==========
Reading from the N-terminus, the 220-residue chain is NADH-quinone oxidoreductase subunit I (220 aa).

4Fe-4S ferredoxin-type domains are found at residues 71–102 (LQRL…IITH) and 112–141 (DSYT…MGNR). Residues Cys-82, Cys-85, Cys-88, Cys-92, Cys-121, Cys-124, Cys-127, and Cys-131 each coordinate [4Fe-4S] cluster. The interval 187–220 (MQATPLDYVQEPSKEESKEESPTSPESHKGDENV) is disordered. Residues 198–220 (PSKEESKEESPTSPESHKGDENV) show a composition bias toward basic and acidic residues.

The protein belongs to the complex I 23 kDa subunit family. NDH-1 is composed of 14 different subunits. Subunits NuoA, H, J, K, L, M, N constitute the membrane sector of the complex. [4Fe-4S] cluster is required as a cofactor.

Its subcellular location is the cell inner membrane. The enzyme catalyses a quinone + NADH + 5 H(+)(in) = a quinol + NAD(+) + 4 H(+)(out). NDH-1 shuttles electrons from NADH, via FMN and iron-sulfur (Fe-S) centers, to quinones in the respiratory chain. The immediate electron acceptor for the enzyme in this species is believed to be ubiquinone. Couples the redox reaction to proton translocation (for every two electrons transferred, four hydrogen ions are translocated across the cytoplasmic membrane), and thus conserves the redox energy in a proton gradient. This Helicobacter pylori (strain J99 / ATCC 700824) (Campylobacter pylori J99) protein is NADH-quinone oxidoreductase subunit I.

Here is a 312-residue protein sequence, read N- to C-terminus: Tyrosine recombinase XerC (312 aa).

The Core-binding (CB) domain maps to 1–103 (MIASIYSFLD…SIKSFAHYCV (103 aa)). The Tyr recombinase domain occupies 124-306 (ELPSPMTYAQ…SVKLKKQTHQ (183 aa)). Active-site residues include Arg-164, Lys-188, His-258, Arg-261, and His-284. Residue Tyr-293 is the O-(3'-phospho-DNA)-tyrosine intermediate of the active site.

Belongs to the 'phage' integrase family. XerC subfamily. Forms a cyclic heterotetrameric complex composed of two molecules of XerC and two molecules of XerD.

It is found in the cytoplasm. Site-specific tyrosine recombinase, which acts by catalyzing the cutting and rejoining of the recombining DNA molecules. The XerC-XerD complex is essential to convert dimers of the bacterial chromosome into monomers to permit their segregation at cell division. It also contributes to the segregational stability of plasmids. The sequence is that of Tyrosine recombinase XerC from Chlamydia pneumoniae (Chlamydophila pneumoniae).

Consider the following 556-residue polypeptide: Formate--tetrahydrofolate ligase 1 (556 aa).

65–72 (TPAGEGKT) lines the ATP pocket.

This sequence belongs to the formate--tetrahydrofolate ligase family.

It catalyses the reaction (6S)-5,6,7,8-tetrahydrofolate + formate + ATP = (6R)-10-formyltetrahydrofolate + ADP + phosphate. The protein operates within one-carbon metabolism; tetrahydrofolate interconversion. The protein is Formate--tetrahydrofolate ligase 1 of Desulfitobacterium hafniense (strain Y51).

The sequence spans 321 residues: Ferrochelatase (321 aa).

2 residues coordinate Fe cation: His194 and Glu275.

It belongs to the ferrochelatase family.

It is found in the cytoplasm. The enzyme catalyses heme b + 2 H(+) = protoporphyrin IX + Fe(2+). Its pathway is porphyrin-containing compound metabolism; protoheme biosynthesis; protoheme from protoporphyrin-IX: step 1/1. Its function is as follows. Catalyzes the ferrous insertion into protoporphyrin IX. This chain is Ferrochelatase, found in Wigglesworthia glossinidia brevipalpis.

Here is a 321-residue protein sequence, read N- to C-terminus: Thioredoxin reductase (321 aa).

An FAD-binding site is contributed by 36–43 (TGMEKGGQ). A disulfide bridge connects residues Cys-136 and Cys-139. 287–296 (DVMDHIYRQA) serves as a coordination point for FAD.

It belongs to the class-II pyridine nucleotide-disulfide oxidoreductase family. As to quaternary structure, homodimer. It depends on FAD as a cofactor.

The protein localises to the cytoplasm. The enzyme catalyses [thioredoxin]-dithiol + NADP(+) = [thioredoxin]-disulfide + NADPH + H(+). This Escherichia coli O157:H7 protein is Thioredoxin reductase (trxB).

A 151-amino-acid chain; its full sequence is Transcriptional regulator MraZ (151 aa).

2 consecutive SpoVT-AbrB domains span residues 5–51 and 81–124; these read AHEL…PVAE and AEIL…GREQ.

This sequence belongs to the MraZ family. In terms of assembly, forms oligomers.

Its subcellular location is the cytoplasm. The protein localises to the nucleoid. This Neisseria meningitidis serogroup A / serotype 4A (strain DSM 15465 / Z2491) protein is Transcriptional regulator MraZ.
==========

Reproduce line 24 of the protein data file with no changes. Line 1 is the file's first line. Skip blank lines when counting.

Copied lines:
Its subcellular location is the cytoplasm. The protein localises to the nucleoid. This Neisseria meningitidis serogroup A / serotype 4A (strain DSM 15465 / Z2491) protein is Transcriptional regulator MraZ.